Oakland A's

Oakland A’s Announcers Exemplify Passionate Speaking Skills

Those of you who know me know that I’m a huge Oakland A’s fan. Well, last night’s baseball game between the Oakland A’s and the Detroit Tigers left even me—a speech coach—speechless. Picture this: It’s game 4 of the American League Division Series. The Oakland A’s aren’t the favored team to win. In fact, they’re performing terribly. It’s the bottom of the ninth. The score is tied. The A’s are up to bat. It’s the final moments of the game, and then suddenly…against the odds…the A’s win on Coco Crisp's walk-off single. The crowd went wild! And so did the announcers. You can hear the announcers during the exhilarating final moments here. After the excitement died down and I replayed the footage in my head, I realized how the announcers Ken Korach, who does the play-by-play, and Ray Fosse, who does the color commentary, displayed their passion about the outcome yet maintained their professionalism throughout it all. It’s a classic lesson for public speakers everywhere.

I often tell my clients to let their passion guide their speaking. But really…what are the elements of passion? What does passion sound like from that vocal context?

As the clip of Korach and Fosse exemplifies, passion has two key parts. First, it’s the formal, technical, and mannered play-by-play of information. When you listen to Korach explain what’s going on, you hear every detail to the point where you can see it in your mind. It’s factual. It’s complete.

But the second part of passion is the free and unbridled response to what’s going on in the moment. That part of passion is incredibly clear in Fosse’s animated assessment of what’s happening in those key moments.

So as a speaker, you need to manage the characteristics of these two announcers during every presentation. You need to be the formal person with the details and the facts. But you also need to show your excitement, your enthusiasm, your zeal, and your passion for your topic.

It’s the combination of these two qualities in one person that ignites the spark of passion. That’s what ultimately captures the hearts and minds of your listeners and makes your message come alive.

The final game in this series is tonight. If the A’s win, we keep going on the road to the World Series. I’m keeping my fingers crossed and my passion alive. Go A’s!

2010 World Series: Speaking Lessons from the Pinch-Hitters

I’m thrilled that one Bay Area team is in the World Series this year, but as many of you know, I’m a fan of the team on the other side of the bay—the Oakland A’s. I’m undecided about who I’ll root for in this year’s match up, although that’s hard to admit in public around here. Giants fever has hit every corner of Northern California and it’s hard to quell. People who have never watched a baseball game in their life are suddenly rabid fans, paying exorbitant prices for tickets and talking about Buster Posey and The Panda as if they’ve known them since childhood.  

The fever is so unruly that I have friends who tell me I should root for the Giants no matter what, which is a little like telling a Mets’ fan to root for the Yankees. It doesn’t happen. And since I’m feeling some loyalty to the Texas Rangers Manager, Ron Washington who was with the A’s for 11 years, I’m leaning toward the Lone Star. After you follow a team and get to know the players and staff, they become like family. When they move away, you wish them well, follow their journey, and applaud their success. End of story.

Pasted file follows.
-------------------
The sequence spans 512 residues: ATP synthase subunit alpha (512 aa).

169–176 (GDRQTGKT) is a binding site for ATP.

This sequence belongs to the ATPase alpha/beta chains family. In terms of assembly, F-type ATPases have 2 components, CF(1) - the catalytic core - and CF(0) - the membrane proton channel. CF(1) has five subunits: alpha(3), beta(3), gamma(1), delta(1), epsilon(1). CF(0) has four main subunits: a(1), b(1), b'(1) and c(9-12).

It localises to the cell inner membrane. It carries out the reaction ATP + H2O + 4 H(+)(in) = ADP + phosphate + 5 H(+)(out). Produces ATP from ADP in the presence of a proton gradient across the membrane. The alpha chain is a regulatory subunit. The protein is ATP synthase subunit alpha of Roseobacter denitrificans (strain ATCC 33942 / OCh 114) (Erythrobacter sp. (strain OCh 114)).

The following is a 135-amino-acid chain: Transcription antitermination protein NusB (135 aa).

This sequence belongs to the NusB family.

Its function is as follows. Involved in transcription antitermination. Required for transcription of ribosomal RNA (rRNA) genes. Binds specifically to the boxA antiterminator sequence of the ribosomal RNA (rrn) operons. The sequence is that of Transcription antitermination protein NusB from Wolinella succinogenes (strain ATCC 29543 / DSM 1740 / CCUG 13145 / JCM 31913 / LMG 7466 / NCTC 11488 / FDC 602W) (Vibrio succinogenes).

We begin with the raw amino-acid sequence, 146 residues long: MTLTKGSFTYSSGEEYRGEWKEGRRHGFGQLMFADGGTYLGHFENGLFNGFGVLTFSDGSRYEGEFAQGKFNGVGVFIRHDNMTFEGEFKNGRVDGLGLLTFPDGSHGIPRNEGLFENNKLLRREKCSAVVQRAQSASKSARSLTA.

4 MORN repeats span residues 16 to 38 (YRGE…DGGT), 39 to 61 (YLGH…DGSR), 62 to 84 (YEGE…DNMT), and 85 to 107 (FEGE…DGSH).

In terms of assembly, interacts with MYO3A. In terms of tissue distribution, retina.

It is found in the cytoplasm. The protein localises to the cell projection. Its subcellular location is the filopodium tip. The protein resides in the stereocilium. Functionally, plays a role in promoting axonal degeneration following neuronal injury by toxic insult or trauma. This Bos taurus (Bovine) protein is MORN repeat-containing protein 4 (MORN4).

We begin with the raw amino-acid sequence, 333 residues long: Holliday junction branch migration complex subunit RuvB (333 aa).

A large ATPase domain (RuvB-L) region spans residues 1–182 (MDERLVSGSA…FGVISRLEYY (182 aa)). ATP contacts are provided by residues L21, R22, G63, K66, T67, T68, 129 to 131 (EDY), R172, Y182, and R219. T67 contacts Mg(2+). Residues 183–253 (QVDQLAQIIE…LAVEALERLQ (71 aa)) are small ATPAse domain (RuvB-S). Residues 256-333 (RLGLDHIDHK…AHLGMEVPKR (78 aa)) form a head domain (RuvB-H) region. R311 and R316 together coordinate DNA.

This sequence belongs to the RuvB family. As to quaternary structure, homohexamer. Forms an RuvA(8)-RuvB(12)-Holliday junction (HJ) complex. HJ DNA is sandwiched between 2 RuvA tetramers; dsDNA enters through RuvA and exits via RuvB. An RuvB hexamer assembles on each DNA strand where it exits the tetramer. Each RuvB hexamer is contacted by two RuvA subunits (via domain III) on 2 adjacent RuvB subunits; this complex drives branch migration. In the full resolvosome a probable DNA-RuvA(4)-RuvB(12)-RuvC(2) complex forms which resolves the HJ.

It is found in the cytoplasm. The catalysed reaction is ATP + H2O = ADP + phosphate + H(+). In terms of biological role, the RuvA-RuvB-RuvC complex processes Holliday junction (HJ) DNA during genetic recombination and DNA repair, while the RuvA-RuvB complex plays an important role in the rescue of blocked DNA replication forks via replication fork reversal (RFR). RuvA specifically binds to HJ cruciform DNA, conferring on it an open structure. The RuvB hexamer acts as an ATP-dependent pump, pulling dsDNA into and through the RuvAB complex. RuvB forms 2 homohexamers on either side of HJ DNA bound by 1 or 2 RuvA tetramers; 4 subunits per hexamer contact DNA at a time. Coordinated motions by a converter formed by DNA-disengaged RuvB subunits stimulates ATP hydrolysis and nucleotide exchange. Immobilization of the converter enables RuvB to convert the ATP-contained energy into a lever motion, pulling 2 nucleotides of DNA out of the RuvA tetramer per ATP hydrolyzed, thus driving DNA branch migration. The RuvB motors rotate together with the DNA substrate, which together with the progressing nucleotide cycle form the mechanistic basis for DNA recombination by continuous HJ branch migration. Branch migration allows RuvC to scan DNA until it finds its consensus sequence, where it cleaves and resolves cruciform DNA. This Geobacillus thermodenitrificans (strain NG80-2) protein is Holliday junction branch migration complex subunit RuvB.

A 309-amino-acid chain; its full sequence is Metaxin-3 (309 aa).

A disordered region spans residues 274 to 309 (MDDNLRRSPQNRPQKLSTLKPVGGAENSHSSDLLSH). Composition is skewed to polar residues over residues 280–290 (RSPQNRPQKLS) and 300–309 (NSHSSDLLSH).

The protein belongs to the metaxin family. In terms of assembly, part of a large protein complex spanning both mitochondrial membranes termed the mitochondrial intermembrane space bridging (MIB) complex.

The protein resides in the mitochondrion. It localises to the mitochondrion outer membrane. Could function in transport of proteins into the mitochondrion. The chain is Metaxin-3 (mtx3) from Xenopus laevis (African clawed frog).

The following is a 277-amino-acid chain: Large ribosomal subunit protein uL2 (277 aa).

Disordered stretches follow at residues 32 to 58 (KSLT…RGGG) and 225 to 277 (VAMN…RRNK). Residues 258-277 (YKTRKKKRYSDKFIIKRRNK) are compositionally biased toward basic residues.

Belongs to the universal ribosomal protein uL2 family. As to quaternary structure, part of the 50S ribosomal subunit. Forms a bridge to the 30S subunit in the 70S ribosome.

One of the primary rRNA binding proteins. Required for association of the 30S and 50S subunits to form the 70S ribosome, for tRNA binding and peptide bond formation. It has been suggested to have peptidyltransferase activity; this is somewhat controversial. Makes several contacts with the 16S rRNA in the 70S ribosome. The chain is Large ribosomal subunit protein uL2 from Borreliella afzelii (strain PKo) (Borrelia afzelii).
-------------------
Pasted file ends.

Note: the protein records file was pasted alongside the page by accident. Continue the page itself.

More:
No matter who ends up in the World Series, it is always a good show and a great way for true baseball fans to end the season. However, one thing that is always tough on fans in any World Series is the announcers. Typically, the local home team TV announcers don’t cover the games. That means the familiar voices you’ve listened to all season are not heard. Because these games are nationally televised, the announcers are selected from the national pool. The local announcers will be in the stands like everyone else.

Of course, there is no denying that these elite announcers are top shelf. With their booming voices and strong physical presence they can call the game with skill, speed, and agility; however, their color commentary is sometimes not so colorful. Because they don’t know the players, the names don’t roll off the announcers’ tongues quite as easily, background stories are read from a script instead of “known” and relayed by heart, and everything sounds and feels a little less personal. No matter who wins, this one aspect is always a loss for diehard fans.

From my living room, this long-time baseball fan and public speaking coach will watch the announcers closely to see what they do and how they do it. I’ll listen for their vocal and verbal delivery, and take heed of any interesting turn of phrase. I’ll make notes and learn lessons that I can pass along to my clients in some way. At the end of the game, I’ll watch the player and staff interviews as the winners and losers speak about their experience.

Ultimately, only one team will win it all. Whoever does will be fine with me. I’ll just be capturing a few public speaking lessons…and waiting for next year.